The history of art is full of illustrious examples of this type, I remember only one, very famous: the Basket of fruit by Caravaggio, kept at Ambrosiana Picture Gallery. Isn't it instinctive to reach out and grab one of the grapes that protrude from the basket?
The grapes… after the exhibition I had the desire to open a wine that I brought here to Rome from Tuscany. A wine that has a basic affinity with what I have just seen: the fidelity to reality.
And in fact this is the intention behind and inside the bottle of Zenobito 2015 dell 'La Piana farm, in the heart of the island of Capraia; among other things, a place that is another example of fidelity, in this case to the truest concept of an island: authentic, even harsh, not comfortable at all costs and therefore not for everyone, not unconditionally bent on tourism, with a sea wonderful and steep paths scented with Mediterranean scrub. How can you not love Capraia?
The wine estate, the only one on the island, is part of a wider project for the protection of the territory undertaken in 2000 by the Bollani family, which recovered the agricultural memory of the places, restored the old terraced vineyards, the dry stone walls and saved the heritage of native species from the advance of the Mediterranean scrub, after the closure of the penal colony hosted on the island. Since 2015 the grapes, which were previously transported to the island of Elba, have been vinified in the former prison workshop, renovated for the purpose.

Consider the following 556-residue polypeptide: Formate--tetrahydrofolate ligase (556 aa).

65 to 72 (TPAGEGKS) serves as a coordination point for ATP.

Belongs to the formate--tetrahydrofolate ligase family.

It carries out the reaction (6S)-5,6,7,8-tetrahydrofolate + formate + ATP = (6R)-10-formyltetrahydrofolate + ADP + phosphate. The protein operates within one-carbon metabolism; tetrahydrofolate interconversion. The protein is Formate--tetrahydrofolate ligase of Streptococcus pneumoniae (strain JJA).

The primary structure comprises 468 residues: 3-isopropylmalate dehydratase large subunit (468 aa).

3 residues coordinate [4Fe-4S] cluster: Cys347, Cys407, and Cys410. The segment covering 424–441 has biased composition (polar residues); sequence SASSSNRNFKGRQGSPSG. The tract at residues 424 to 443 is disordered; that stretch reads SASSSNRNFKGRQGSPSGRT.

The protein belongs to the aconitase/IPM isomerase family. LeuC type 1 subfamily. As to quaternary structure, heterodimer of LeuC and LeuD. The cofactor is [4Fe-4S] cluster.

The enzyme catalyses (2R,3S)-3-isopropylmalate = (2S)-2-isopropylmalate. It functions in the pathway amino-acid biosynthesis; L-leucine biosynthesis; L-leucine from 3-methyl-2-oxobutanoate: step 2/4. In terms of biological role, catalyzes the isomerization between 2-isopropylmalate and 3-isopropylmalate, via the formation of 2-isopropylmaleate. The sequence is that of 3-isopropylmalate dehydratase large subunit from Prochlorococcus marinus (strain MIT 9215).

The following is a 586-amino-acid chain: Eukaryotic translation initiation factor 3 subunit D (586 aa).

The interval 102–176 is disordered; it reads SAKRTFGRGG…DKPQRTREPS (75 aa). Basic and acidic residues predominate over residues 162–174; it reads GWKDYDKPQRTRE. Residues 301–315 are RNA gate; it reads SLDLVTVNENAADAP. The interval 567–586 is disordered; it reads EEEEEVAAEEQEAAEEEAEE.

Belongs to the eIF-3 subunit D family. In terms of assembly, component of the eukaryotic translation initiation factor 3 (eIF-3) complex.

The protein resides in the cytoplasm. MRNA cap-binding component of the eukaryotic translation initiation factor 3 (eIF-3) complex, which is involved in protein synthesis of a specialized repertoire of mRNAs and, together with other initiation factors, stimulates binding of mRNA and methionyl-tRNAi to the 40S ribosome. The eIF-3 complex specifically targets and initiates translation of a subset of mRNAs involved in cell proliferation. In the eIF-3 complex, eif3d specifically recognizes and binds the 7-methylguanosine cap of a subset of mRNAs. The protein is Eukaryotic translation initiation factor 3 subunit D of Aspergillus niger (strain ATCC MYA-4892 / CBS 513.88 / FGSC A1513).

This blend of Ciliegiolo and Colorino is truly a beautiful wine, aged for one year in terracotta amphorae.
Faithfulness to reality as a common thread I said, here it is: it lies in being able to transmit the characteristics of the vine unaltered thanks to a material such as terracotta, which allows the wine to breathe but which does not give any flavor, unlike wood. And in the glass, in fact, the typical red fruits of Ciliegiolo are alive and fragrant, accompanied by the aromas of spontaneous herbs, the tannins are light, the fruity trail remains for a long time; a red that I would rejoice with joy on a summer evening, perhaps on a terrace overlooking the rocks of a calm island, perhaps while a skilled swimmer emerges from the water, taking off her cap and relaxing under the last rays of the sun, serene.